Prop making: Scythe
This is being a bit of a stumbling point, so I thought I’d use today’s article as a way to discuss the first big prop that I’ve ever worked on, along with materials and the process that needs to be followed to make it. Big props are pretty expensive to buy for many a reason: Shipping, weight, complexity etc. As such, if you’ve got extra cash and don’t mind splashing out on a high quality prop, don’t be afraid to purchase one off a local cosplay crafter. They know what they’re doing and they’re usually glad to make items, such as weapons, completely custom to your specifications.
I’m a bit of a DIY guy, at least in the cosplay sense, so I thought to myself: How hard can this be? Why do I keep thinking things like this?!
So far, I’ve bought myself 2 meters worth of PVC pipes which were only half an inch thick. I found the cheapest place to buy these were eBay, where I was able to get 2 meters for no more than £6. Of course, you’ll need a special kind of pipe cutter, so go ahead and pick one up. You can usually do so for no more than £5, but mine cost £3. Hurrah for cheap tools! It’s done the job, but you’ll notice with these pipe cutters that you pull them back and nothing seems to happen. You have to yank them really hard and then the blade will come out further. See below for an example of this.
To put the blade of the PVC pipe cutter back away, you’ll have to squeeze it together again, but then you’ll let it go. Generally, they’ll have these little clicky parts, if you see the round, but protruding metal part in the middle. That is where it pushes the blade back away. Thankfully, this is nice and easy.
Once you’ve got your pipes to the size you want, the next step would be to tape them together with something strong, such as Duct Tape, then cover the pipes in Expanding Foam! Yes, my new trusty favourite expanding foam is what we’re going to make the base out of. You see, the foam should be soft enough that if you were to hit someone with it, they’ll only have a minor “ouch!” but please, don’t hit people with your props! Even if they’re flimsy and easy to break, it doesn’t feel nice having a sword poking into your back… You thought I was going to say something else, didn’t you?
Once the expanding foam covers the pipes, you wait for about an hour, perhaps 2 if you want to be extra certain, then begin carving. As it’s a handle for a scythe, it depends what you want to go for. For me, I’d like a withered, ageing looking, so I’m going to carve mine into some warped wood like effects. But we’ve done all this, but not even looked at the head of the scythe yet! Oh woe is us. For this, we’ll use foam board, which can be bought at hobby stores (For me, I went to Hobbycraft, but most hobby stores should have this) quite cheap. Draw your pattern directly onto the board then cut it out with a craft knife (It’s a scythe head, you can make it as detailed or as nondescript as you like).
I’d recommend having something to stick inside of the pipes, which you can attach the scythe blade to. You really don’t need to make the blade too thick, but if you’d like to thicken it up, why not use large sheets of craft foam? It’s cheap and effective. Alternatively, use a really light layer of expanding foam. I’ll just be using more papier mache on the scythe blade, which will then bulk it up, make it look more warped over the years (Though be sure to make this as smooth as possible). If you left the foam board alone, it bends and dents really easily. By adding the papier mache on, it strengthens it up just a bit. It’s all it needs. Finally, spray it or paint it whatever colours you want to and you’re done! Of course, from here on in, it’s down to you to decide what detailing you want with paints.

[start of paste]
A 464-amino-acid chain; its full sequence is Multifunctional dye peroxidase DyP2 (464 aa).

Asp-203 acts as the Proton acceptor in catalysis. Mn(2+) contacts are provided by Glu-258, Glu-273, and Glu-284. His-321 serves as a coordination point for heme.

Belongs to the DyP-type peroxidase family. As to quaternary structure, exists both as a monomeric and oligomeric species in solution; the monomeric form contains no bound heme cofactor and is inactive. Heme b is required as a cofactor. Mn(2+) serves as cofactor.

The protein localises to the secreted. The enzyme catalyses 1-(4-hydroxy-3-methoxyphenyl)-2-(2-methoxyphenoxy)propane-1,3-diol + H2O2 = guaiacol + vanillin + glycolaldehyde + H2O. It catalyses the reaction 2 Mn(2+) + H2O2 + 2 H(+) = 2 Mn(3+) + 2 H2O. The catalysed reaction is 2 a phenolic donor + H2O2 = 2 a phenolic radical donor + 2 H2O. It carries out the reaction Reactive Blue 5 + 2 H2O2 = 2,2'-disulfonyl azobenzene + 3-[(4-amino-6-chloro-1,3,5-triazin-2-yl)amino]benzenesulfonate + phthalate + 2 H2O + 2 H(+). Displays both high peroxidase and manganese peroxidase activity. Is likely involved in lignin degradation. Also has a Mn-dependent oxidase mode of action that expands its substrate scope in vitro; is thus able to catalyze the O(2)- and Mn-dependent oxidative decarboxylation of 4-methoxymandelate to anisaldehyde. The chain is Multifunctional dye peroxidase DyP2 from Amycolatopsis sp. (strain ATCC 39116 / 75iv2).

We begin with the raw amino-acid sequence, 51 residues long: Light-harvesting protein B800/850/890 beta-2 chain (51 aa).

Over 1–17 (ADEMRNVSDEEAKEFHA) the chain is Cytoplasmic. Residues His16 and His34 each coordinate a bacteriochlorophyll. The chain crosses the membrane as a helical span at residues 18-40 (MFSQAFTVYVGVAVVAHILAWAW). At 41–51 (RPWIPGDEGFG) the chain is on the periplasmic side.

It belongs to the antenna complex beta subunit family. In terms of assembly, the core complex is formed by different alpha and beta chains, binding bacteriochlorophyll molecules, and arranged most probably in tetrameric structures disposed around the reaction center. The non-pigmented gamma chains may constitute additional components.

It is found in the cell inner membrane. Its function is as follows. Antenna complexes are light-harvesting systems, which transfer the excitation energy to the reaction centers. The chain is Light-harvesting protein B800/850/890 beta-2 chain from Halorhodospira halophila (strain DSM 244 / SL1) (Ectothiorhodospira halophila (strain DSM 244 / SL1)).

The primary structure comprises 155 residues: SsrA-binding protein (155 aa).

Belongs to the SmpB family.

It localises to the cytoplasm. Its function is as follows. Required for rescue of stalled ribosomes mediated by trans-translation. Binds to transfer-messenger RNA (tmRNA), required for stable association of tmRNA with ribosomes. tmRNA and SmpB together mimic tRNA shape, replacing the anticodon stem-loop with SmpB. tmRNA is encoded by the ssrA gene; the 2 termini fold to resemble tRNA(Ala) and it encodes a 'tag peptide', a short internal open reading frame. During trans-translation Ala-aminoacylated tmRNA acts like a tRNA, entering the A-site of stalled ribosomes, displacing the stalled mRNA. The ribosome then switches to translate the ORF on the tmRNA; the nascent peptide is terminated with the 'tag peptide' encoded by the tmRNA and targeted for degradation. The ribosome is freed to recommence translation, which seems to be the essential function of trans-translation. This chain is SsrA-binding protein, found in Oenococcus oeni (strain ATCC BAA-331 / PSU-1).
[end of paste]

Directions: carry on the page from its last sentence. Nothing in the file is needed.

All together then: The expanding foam was £3, the PVC pipes were £6. The Duct Tape I had lying around, but say £2.50. The foam board was £3, the paints were £4 for the silver and £8 for the brown. This takes the total up to £26.50. Not bad for such a massive prop. I’m going to work with this and see if I can make it so it can break down, as otherwise it’s going to be an incredibly awkward prop to carry around. Papier mache depends on what sort of paper you’re using. If you don’t have any newspaper lying around, either buy yourself loads, or use white paper like I have. I’ve got so much of the stuff that I’ve just not used, that really: This was the only use I could think for it. I got myself a vat of PVA glue ages ago which has lasted for a very long time. This cost me £7 at the time… and it’s lasted me through a good 6 or so projects and is still going.
What did you all think about the thought process behind making a large scythe? I’ve not yet done it, so results will be shown on the website soon. We’re really in the thick of crafting season for me, as it’s only a month and 10 days until Kitacon… Oh my, that’s scarily close isn’t it? As always, comments below, on Facebook or Twitter.